WHO Issues First-Ever List Of Essential Diagnostic Tests

The World Health Organization today published its first Essential Diagnostics List, which identifies the most-needed tests for conditions and diseases.

“For each category of test, the Essential Diagnostics List specifies the type of test and intended use, format, and if appropriate for primary health care or for health facilities with laboratories,” WHO said in a release. “The list also provides links to WHO Guidelines or publications and, when available, to prequalified products.”

“Similar to the WHO Essential Medicines List, which has been in use for four decades, the Essential Diagnostics List is intended to serve as a reference for countries to update or develop their own list of essential diagnostics,” it said. “In order to truly benefit patients, national governments will need to ensure appropriate and quality-assured supplies, training of health care workers and safe use. To that end, WHO will provide support to countries as they adapt the list to the local context.”

“Our aim is to provide a tool that can be useful to all countries, to test and treat better, but also to use health funds more efficiently by concentrating on the truly essential tests,” says Mariângela Simão, WHO Assistant Director-General for Access to Medicines, Vaccines and Pharmaceuticals.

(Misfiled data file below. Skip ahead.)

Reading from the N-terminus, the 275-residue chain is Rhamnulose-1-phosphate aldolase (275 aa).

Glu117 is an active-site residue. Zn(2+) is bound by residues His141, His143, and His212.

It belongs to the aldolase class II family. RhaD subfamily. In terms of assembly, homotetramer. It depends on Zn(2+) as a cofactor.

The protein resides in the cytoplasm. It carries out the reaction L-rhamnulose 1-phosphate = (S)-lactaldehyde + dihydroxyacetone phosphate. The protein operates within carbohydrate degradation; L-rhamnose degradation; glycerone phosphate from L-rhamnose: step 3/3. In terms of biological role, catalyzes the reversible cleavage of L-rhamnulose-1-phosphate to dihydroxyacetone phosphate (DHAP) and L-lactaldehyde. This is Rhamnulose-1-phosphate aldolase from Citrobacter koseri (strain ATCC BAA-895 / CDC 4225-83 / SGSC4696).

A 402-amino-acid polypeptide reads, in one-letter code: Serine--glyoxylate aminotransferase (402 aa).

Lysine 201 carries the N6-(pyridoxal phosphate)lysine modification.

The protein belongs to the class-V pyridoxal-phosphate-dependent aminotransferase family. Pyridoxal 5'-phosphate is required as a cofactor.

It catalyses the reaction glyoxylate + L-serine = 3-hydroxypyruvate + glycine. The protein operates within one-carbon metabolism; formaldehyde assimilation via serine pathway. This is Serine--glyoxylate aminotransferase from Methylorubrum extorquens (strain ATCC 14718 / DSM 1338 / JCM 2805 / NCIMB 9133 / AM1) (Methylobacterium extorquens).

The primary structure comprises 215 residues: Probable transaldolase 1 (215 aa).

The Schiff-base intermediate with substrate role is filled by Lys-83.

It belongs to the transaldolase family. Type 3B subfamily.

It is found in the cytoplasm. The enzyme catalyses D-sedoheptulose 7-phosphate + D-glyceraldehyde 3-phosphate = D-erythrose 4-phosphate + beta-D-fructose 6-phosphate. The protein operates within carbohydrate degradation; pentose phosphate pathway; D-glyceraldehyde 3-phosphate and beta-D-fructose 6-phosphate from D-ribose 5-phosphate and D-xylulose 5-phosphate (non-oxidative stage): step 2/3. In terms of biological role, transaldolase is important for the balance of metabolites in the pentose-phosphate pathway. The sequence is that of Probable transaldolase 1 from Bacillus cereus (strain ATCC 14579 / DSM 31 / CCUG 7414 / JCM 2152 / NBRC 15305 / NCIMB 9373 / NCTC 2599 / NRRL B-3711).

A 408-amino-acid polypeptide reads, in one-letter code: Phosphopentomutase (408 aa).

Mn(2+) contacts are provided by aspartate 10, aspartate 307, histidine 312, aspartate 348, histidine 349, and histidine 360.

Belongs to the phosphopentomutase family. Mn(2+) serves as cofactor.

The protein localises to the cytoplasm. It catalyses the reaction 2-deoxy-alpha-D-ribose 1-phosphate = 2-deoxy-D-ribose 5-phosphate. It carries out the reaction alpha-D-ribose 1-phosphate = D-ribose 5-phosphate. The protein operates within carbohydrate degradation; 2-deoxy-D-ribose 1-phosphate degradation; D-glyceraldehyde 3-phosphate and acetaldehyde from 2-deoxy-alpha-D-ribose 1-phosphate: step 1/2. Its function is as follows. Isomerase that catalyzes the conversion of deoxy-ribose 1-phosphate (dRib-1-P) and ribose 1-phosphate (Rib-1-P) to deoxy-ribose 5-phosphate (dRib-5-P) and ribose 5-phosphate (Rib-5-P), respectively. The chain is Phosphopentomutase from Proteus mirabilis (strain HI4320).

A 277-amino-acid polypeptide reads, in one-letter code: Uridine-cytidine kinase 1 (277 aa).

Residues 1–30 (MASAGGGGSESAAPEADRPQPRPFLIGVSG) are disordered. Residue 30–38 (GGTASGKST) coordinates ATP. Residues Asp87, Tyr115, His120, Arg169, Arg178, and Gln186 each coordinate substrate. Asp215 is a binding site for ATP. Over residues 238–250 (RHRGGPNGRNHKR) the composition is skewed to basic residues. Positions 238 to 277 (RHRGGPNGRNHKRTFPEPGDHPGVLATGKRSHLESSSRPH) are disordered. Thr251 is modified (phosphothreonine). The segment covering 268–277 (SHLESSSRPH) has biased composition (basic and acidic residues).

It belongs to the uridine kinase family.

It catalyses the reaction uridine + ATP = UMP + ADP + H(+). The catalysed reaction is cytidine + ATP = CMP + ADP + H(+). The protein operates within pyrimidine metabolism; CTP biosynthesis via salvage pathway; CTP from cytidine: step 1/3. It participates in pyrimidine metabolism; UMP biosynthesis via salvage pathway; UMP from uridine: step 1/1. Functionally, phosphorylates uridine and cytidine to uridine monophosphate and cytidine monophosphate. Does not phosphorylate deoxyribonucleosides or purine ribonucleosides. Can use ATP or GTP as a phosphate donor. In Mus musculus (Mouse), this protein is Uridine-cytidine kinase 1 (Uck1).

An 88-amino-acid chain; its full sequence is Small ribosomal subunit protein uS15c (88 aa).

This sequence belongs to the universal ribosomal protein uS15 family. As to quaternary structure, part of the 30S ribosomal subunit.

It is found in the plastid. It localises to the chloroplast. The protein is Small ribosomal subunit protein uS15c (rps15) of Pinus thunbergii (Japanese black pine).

WHO gave an example that “an estimated 46% of adults with Type 2 diabetes worldwide are undiagnosed, risking serious health complications and higher health costs. Late diagnosis of infectious diseases such as HIV and tuberculosis increases the risk of spread and makes them more difficult to treat.”

WHO said: “The list focuses on in vitro tests – i.e. tests of human specimens like blood and urine. It contains 113 products: 58 tests are listed for detection and diagnosis of a wide range of common conditions, providing an essential package that can form the basis for screening and management of patients.  The remaining 55 tests are designed for the detection, diagnosis and monitoring of ‘priority’ diseases such as HIV, tuberculosis, malaria, hepatitis B and C, human papillomavirus and syphilis.”

The WHO press release is available here.

WHO also provided a link to its work on diagnostics: http://www.who.int/medical_devices/diagnostics/Selection_in-vitro_diagnostics/en/

 

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